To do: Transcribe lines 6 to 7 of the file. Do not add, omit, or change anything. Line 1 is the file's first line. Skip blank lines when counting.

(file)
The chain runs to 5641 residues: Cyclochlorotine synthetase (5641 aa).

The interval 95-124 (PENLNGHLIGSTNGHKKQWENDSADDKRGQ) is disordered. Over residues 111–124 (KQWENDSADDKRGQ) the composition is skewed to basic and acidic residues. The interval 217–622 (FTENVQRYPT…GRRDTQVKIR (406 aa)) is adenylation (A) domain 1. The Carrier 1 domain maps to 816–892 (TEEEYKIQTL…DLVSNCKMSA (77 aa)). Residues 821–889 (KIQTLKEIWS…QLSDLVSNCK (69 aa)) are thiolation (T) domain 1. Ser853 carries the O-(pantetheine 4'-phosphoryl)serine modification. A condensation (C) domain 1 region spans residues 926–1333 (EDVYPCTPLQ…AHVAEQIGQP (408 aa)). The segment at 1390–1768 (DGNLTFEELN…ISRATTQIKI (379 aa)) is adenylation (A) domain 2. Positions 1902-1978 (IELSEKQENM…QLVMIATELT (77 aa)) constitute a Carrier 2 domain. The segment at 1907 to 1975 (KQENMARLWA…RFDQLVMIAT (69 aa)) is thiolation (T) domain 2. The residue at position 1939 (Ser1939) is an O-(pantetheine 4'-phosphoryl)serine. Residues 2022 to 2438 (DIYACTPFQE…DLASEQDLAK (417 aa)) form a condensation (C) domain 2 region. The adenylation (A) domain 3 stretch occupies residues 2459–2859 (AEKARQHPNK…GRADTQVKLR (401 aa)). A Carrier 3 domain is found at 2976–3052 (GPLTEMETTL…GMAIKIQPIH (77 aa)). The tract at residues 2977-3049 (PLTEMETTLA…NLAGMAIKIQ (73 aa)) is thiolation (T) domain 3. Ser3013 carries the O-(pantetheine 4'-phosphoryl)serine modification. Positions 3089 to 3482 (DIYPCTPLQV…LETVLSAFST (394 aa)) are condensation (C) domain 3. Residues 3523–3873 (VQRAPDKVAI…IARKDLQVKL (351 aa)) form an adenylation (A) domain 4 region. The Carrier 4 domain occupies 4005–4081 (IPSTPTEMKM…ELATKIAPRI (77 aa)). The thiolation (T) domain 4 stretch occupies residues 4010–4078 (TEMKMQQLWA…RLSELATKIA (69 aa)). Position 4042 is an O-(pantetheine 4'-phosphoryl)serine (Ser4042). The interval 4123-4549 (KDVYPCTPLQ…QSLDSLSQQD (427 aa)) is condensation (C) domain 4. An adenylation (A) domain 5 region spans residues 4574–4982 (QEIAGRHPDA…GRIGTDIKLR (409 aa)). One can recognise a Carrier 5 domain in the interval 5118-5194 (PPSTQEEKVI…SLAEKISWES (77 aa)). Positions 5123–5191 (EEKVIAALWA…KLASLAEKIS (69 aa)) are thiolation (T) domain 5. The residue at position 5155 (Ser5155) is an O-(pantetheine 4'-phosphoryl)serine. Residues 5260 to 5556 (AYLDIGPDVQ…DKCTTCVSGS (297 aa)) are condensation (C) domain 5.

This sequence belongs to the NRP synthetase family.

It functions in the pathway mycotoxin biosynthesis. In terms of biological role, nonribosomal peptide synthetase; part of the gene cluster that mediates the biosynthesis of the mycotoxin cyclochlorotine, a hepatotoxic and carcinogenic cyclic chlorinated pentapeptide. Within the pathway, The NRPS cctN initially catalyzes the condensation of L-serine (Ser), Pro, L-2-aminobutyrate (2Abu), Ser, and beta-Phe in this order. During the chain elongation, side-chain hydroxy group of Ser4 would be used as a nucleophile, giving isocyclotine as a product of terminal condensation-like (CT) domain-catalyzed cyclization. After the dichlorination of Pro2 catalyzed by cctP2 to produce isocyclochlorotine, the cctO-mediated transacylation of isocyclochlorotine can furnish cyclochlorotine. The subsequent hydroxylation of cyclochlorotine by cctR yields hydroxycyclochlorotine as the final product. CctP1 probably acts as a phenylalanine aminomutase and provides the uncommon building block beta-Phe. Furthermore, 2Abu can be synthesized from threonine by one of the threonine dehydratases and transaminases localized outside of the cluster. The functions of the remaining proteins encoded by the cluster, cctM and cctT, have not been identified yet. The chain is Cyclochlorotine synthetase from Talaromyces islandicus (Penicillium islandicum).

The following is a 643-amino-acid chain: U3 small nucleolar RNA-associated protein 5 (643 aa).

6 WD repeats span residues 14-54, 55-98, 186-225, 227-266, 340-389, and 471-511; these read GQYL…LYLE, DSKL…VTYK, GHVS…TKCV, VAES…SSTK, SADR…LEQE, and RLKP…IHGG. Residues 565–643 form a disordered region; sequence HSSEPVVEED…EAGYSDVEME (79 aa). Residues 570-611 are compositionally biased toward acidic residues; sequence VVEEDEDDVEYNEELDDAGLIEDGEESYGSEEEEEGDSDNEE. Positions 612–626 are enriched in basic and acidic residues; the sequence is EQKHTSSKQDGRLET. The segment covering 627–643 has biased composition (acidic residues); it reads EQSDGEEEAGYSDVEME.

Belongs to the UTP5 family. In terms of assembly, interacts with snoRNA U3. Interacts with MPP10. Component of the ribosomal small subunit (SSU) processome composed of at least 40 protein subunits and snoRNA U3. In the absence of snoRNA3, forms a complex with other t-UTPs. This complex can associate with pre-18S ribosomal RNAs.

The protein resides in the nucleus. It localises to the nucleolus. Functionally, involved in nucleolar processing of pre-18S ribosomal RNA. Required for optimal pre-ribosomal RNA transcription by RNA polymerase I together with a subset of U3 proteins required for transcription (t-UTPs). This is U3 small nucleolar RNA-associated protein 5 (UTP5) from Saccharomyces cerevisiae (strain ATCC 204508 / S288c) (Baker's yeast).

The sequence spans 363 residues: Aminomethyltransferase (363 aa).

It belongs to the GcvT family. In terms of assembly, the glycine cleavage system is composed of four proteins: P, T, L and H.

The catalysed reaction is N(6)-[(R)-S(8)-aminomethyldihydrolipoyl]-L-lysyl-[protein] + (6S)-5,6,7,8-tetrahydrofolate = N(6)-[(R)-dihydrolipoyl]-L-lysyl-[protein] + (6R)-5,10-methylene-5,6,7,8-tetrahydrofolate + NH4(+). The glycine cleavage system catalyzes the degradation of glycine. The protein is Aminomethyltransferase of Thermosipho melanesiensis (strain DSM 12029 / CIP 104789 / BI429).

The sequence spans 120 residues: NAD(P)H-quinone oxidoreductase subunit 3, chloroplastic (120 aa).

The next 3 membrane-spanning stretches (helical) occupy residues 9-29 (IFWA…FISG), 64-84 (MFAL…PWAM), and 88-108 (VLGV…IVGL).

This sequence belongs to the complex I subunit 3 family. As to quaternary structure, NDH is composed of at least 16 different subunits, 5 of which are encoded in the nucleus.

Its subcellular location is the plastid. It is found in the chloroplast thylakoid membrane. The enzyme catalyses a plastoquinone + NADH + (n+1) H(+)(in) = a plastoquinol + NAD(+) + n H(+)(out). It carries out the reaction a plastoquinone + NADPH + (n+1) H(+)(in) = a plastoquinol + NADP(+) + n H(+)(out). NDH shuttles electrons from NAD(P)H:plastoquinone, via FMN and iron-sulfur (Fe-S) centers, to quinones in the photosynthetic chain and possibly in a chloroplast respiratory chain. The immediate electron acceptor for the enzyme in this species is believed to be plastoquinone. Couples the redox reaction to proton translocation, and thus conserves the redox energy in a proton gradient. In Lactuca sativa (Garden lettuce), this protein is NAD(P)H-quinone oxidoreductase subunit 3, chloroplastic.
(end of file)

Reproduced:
6 WD repeats span residues 14-54, 55-98, 186-225, 227-266, 340-389, and 471-511; these read GQYL…LYLE, DSKL…VTYK, GHVS…TKCV, VAES…SSTK, SADR…LEQE, and RLKP…IHGG. Residues 565–643 form a disordered region; sequence HSSEPVVEED…EAGYSDVEME (79 aa). Residues 570-611 are compositionally biased toward acidic residues; sequence VVEEDEDDVEYNEELDDAGLIEDGEESYGSEEEEEGDSDNEE. Positions 612–626 are enriched in basic and acidic residues; the sequence is EQKHTSSKQDGRLET. The segment covering 627–643 has biased composition (acidic residues); it reads EQSDGEEEAGYSDVEME.

Belongs to the UTP5 family. In terms of assembly, interacts with snoRNA U3. Interacts with MPP10. Component of the ribosomal small subunit (SSU) processome composed of at least 40 protein subunits and snoRNA U3. In the absence of snoRNA3, forms a complex with other t-UTPs. This complex can associate with pre-18S ribosomal RNAs.